If you’re in Victoria, it’s the CFA.
If you’re in NSW, you’re after the RFS.
The RFS also has a great tool called My Fire Plan, which helps you come up with a plan and lets you know what things you need to do to prepare your property. The CFA has a similar tool on its website, as well.
Both fire services also have apps, which are essential to keep on your phone.
Victoria has the Vic Emergency app (iPhone | Android) which covers all kinds of emergencies and natural disasters in one handy place, while the RFS has Fires Near Me NSW (iPhone | Android) and Fires Near Me Australia (iPhone | Android).
Apps you need for a day at the water (anticipated or not)
Beachsafe (iPhone | Android) is a great app created by Surf Life Saving Australia, and it gives you a lot of the information you need to not just find a beach, but stay safe while you’re there. It’s got a list of patrolled beaches, tide info, swell, wind and weather forecasts, lifeguard tips, first aid advice and hazard warnings.
There’s also Dorsal (iPhone | Android), which is an app that logs community reports of shark sightings.
Of course, the NSW government loves having a separate app for everything, so there’s also SharkSmart (iPhone | Android) as well as SES FloodSafe (iPhone) and SES StormSafe (iPhone).
There’s also Emergency+, which is a national app to help people determine if it’s time to call ‘000’ or one of the other emergency numbers, and work out their rough GPS coordinates (iPhone | Android).
Back up important things
It used to be that the first things people grabbed in an emergency (presumably after their children and pets) were the family photo albums. These days, though, all our photos are digital, which is a lot lighter to carry. When preparing for fire/flood season, you should back up all your photos and important documents to a cloud service, like Google Drive, and/or to an external hard drive that you keep in your emergency go bag. You’ll also want to back up your insurance documents, and have photos of all your valuables on there to make any potential insurance claims easier.
And, if you have hard copy old photo albums that aren’t backed up anywhere, it’s worth scanning them, or at least putting them in your go bag. Fires and floods move quickly, and you don’t want to waste precious time getting albums out of a cupboard when it’s time to go.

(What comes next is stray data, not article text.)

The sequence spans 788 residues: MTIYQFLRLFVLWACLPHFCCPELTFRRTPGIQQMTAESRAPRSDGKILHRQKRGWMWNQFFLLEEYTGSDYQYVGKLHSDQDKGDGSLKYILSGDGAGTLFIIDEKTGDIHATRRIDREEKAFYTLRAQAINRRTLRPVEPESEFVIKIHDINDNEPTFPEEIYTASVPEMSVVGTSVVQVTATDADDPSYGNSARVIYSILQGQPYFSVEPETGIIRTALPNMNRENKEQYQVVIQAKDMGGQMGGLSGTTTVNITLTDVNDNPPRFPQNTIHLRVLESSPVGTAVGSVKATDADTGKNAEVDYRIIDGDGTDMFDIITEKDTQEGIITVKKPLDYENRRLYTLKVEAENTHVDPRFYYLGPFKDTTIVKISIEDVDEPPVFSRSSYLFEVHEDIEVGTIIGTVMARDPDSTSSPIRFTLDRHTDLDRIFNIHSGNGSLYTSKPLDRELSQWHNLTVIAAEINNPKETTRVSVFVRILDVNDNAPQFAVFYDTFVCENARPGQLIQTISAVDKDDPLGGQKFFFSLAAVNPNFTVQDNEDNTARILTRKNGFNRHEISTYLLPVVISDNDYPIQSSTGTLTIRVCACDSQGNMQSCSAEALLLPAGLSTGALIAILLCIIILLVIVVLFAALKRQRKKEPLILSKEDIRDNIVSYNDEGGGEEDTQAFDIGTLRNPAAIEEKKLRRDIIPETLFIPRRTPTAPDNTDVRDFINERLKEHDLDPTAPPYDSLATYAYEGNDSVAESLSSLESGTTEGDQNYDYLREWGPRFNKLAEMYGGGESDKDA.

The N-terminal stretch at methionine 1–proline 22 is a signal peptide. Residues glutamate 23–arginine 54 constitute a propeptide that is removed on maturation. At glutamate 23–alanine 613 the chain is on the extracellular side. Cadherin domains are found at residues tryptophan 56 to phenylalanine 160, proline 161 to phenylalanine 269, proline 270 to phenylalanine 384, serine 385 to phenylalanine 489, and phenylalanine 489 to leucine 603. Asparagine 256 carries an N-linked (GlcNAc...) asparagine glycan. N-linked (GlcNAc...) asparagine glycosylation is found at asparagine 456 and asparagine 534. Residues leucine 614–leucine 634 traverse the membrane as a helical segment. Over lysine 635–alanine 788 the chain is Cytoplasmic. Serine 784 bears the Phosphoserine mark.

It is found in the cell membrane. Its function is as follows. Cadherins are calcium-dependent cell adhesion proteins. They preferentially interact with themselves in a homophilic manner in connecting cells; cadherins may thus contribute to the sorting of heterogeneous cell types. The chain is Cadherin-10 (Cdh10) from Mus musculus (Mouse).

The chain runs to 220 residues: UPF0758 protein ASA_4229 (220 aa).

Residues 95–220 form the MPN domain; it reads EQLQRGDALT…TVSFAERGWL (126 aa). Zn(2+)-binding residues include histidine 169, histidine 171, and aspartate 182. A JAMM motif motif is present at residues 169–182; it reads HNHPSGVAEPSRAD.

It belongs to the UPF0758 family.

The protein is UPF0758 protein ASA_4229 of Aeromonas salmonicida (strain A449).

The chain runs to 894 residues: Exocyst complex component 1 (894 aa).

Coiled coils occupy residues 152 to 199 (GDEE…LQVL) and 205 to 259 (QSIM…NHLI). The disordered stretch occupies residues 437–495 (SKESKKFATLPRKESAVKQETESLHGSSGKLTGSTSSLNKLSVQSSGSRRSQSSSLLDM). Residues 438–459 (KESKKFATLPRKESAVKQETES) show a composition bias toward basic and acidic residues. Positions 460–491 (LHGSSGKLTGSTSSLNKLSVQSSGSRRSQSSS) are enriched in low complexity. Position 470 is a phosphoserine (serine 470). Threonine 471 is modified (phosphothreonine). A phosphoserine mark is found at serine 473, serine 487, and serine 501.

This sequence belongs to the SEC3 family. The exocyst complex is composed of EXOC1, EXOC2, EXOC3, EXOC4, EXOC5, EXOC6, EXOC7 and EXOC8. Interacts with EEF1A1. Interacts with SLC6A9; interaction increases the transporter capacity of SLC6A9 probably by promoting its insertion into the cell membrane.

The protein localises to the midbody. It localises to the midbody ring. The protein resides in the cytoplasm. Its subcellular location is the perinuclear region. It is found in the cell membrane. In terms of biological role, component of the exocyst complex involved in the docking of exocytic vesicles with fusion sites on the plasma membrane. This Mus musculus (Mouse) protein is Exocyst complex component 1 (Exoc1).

Set up your fire kit
Whether you’re going or staying, if you live in an at-risk area (which includes many new suburbs), you need to have a fire kit ready to go. It should include things like fire-resistant clothing and shoes to wear on days of extreme fire danger; such as leather shoes and wool or denim clothes, hats and gloves.
Don’t be that guy on the news standing on your roof in a singlet, shorts, and thongs holding a hose.
Also put in a couple of bottles of water that you rotate every season. And keep towels in the car so you can moisten and put them over your head to combat radiant heat
But there’s also some gadgets that could help you out.
They might be a little hard to find these days, but a portable, battery-powered AM radio is great to have in an emergency, so you can keep up to date with the news on how the fire is progressing if your phone reception dies. Don’t leave the batteries in the radio while you store it, though, because battery leakage sucks; just keep a pack of batteries in the kit and make sure they’re within their use-by date.
Keep a USB battery pack in there, too, along with the cables required to charge your family’s phones, because you will lose power during a fire, and you’ll need your phone to call 000 or keep in touch with family members on other parts of your property. It might be best to invest in one of those power packs that can also jump start a car, because that will cover all your bases. The prices for them start at $79.95 for the Laser 6000mAh battery (which also has a torch), and can head on up to $500, depending on how fancy you want to go.
Remember, though, that batteries don’t stay charged forever, and you should store batteries with only 50 per cent charge to extend their useful life. Just charge it up at the start of fire season, and discharge it at the end.
The most important thing, though, is that you have your plan and stick to it as much as possible. Being prepared only helps if you follow through.
Alice is a freelance journalist, producer and presenter.